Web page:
After see-saw day, Dow adds 2.91 points Industrial average closes at 3,449.10


Trading in a narrow range all day, stocks edged higher yesterday. Helped by a 2 1/2 -point gain in General Electric, the Dow Jones industrial average added 2.91 points to close at 3,449.10. Contrariwise, Dow transports fell about 1 percent.

WALL STREET WISDOM: "When I was 10 years old my family went to Disney World. When we got back my parents said, 'We've got $5,000 to put in the stock market; what should we buy?' I said I thought we should invest in Walt Disney because it was so much fun, Delta Air Lines because it flew us there and General Motors because we had rented one of their cars. Good thing my parents listened. Over the next decade those three stocks soared and helped pay for my four years at Dartmouth College." (Stock adviser Alan Bond in the cover story of Black Enterprise, May issue.)

(I have appeared twice on "Wall Street Week" with Bond; when he told me he graduated from Dartmouth in 1983, I told him my Dartmouth diploma had the same last two numbers, but transposed.)

BALTIMORE BEAT: The Rothschild Co. funds, up 1,035 percent since 1973 inception vs. S&P; 500 stock index up 846 percent, gained 1.4 percent in this year's first quarter vs. S&P; advance of 4.4 percent. Rothschild's holdings are statistically held back on a comparative basis because they include stocks and bonds, whereas the S&P; index is composed 100 percent of stocks. Call Leon Raskin (539-4660) for complete explanations, charts, graphs, etc. . . . Baltimore Security Analysts will meet May 13 at the Hyatt Hotel at noon, and will hear Juliette Heintze, vice president, investor relations, for USAir. . . . Of interest to Marylanders, Westinghouse Electric Corp. is written up at length in Business Week, May 10. ("The company faces crucial strategic decisions, such as whether to stay in the $2.9 billion defense-electronics business or invest that money elsewhere.")

HOPEFULLY HELPFUL: "Over the years I've learned that it pays to stick to stocks showing relative strength. When taking a position in any industry group, it usually works out best if you concentrate on group

leaders. There'a always a tendency to want to buy stocks which haven't moved yet as opposed to those which look overpriced. But invariably the leaders are the leaders for a good reason and they continue to outperform others even when the laggards get going. And leaders give back less during corrections." (LaLoggia's Special Report)

MARYLAND MEMOS: Baltimore's USF&G; stock is mentioned in S&P; Outlook, May 5, as follows; "Shares of this property-casualty insurer appear fairly valued following sharp price rise." . . . Also locally, the Outlook says, "We expect T. Rowe Price strong first-quarter earnings trend to continue. Mutual fund management company is well-positioned in industry and enjoys diversified asset base." . . . Next week the government issues new three- and 10-year notes, also 30-year bonds. You may buy these issues through the Baltimore Federal Reserve branch with no commission, and interest is free of state and local taxes. Some can be bought with relatively small amounts of money. Call 576-3500 for details. . . . Although remaining very bearish on the overall stock market, Charles Allmon's "Growth Stock Outlook," published in Chevy Chase, is bullish on Bristol-Myers Squibb, explaining, "Revenues have risen for 37 straight years, dividends are up for 21 consecutive years and we continue to rate the stock a buy."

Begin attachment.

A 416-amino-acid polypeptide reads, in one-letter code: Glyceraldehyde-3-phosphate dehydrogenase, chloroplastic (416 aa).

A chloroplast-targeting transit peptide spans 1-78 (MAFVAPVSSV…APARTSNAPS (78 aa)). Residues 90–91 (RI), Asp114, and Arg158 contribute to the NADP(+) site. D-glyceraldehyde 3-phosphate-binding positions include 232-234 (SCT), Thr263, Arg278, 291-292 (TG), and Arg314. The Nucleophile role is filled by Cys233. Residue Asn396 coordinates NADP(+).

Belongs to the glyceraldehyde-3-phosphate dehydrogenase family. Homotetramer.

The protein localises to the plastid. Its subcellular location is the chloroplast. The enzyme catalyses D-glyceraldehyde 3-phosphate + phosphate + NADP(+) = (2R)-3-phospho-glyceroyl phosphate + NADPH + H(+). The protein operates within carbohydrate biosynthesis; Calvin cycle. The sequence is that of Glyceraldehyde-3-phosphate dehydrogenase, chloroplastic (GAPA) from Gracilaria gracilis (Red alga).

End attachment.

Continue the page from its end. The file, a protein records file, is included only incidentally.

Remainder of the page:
WALL STREET WATCH: "Stocks will now have to fight their way uphill, a long grind. The market is way ahead of itself." (Monte Gordon) . . . "The market needs lower interest rates or higher earnings, and we won't get much lower rates. At this point I like utilities." (Frank Cappiello) . . . "I like natural gas stocks now, like Unocal and Burlington Northern. Other favorites are Texas Instruments, Motorola and Intel. Our biggest holdings are Sears, Chrysler and Citibank." (Jeffrey Vinik, portfolio manager, Fidelity Magellan Fund). The above quotes are from "Wall Street Week With Louis Rukeyser" . . . "Despite our recently stated concerns over increasing risks in the market, we believe the drug sector offers tremendous opportunities for long-term investors. The drug industry is our country's premier business; we find it unfathomable that our government would willingly destroy America' most globally dominant industry." (Dick Davis Digest) . . . "Due to his record-breaking tax-hike proposals, President Clinton has been dubbed the greatest tax-free municipal bond salesman of all time. As a result, demand for tax-free securities is expected to remain very strong." (Select Portfolio) . . . "In light of the decline of RJR Nabisco, we reiterate our buy rating." (Argus Weekly Staff Report) . . . "For those seeking the next Intel, we recommend Quantum Corp., Applied Magnetics and Digital Equipment." (Personal Finance.)

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